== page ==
Farming Data


Overview

A large proportion of the population in developing countries are smallholder farmers. Selling excess produce accounts for at least 50% of their family income. They are unfairly disadvantaged and face exploitation as they sell comparatively small volumes and are geographically isolated. The vast majority of smallholders, globally, have access to 2G ‘brick’ phones and local buyers have access to smartphones. We have developed a digital farmer-to-buyer transaction platform as a scalable solution to the market access, data generation, and data delivery problem in smallholder agriculture. The platform is user-centric, built for the technology available to smallholders and local buyers. We will be undertaking our proof-of-concept pilot in Colombia for 12-18 months from 2019-20. We have secured collaboration agreements with three major agricultural organisations and a telecoms company in Colombia to pilot with ~1000 farmers. In addition, our team has extensive experience in sub-Saharan African agriculture, and we are actively exploring pilot projects in East Africa. Our six team members met as PhD students at the University of Cambridge. We cover a broad range of skills, from predictive modelling and data analytics within agricultural systems, project implementation in developing countries, machine learning, and agricultural policy.

Currently, the majority of smallholder agricultural activity is informal, which means there is no centralised, transparent record. Digital platforms bring informal activity ‘online’. Providing a farmer-to-buyer digital transaction tool simultaneously generates large amounts of agro-economic data, and has the highest probability of adoption, as it is connected to the most direct incentive in the system: increasing household income. Moreover, whilst farmers are not paid a fair price for growing additional produce, there is no incentive to increase farm productivity. Therefore, we view market access as the first order problem that must be solved as productivity boosting tools, such as fertilizer or improved cultivars, depend on it making financial sense for farmers to grow more.

We believe this problem is unsolved because you cannot efficiently communicate adequate spatial information with ‘brick’ phones alone. However, uniquely, we hypothesise that this problem can be solved without both sides needing smartphones. We have designed an end-to-end tool that manages the entire transaction from the point of connecting farmers and buyers to facilitating payments, where the buyer is a smartphone user and the farmer can use a ‘brick’ or smartphone. We take advantage of phone calling where possible to minimise barriers to entry due to illiteracy. Importantly, by facilitating payment, this allows a small transaction fee to be applied, which provides the mechanism for the platform to be sustainable and drives expansion to new users.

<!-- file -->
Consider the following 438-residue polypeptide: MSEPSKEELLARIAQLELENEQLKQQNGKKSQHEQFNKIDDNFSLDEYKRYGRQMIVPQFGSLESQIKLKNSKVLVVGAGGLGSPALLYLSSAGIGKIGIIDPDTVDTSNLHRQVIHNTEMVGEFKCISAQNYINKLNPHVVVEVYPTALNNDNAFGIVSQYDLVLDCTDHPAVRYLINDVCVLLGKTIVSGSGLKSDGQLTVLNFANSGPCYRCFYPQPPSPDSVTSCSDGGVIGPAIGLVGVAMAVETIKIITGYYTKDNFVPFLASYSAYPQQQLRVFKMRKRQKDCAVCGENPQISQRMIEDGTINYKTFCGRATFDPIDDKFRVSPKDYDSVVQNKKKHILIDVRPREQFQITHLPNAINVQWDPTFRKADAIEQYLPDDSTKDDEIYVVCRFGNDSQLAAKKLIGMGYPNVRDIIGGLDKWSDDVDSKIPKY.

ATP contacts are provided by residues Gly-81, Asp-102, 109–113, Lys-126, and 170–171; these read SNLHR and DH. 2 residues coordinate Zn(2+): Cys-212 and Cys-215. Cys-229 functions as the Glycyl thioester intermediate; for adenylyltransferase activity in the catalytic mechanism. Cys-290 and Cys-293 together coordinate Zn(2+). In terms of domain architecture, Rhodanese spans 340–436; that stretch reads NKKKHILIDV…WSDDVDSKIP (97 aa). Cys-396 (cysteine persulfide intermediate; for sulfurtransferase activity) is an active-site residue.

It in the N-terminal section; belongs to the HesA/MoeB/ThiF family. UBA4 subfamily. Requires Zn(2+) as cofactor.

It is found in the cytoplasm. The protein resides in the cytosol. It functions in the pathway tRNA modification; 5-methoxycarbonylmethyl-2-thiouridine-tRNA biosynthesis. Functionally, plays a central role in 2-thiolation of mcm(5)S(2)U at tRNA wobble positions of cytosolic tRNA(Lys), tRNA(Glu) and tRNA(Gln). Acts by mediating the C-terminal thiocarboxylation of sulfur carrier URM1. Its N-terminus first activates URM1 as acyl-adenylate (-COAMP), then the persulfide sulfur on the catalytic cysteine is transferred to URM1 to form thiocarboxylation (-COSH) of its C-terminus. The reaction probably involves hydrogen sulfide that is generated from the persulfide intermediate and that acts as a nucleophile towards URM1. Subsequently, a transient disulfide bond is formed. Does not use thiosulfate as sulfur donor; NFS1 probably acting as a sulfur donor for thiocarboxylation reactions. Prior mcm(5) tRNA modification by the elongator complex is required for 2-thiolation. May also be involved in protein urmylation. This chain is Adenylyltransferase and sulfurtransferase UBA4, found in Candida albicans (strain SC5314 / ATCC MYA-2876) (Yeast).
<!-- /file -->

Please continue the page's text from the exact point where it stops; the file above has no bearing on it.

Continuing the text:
Aggregating transaction data on the platform generates highly spatially and temporally resolved dataset on the crops farmers are growing, location-specific market prices, and market connectivity.

The team

Dr Jacqui Poon coordinates business and product development and oversees partnership engagement. She holds a doctorate in plant pathology (2016) from the University of Cambridge and has a background in cassava post-harvest deterioration (MSc 2012). She believes that enabling smallholder farmers to access better markets makes a positive impact on their livelihoods.

David Godding manages tech development of our platform and develops algorithms for our data analytics. He is a PhD candidate in the Epidemiology and Modelling group in Plant Sciences at the University of Cambridge, where he models the spread of cassava diseases.

Dr Paul Bergen has a background in bacteriology and infectious diseases. He holds a doctorate from the University of Cambridge (2018). He sees that health, food security, and family income are intricately linked, so he believes that giving smallholder farmers the tools and data to reach better markets will greatly improve their quality of life.

Greg Wilsenach works on the system design and tech development of the platform. He is a PhD candidate in Computer Science at the University of Cambridge.

Kelvin Mei works on platform development. He’s currently a PhD candidate at Princeton University, carrying out his research in Theoretical Physics at CERN.

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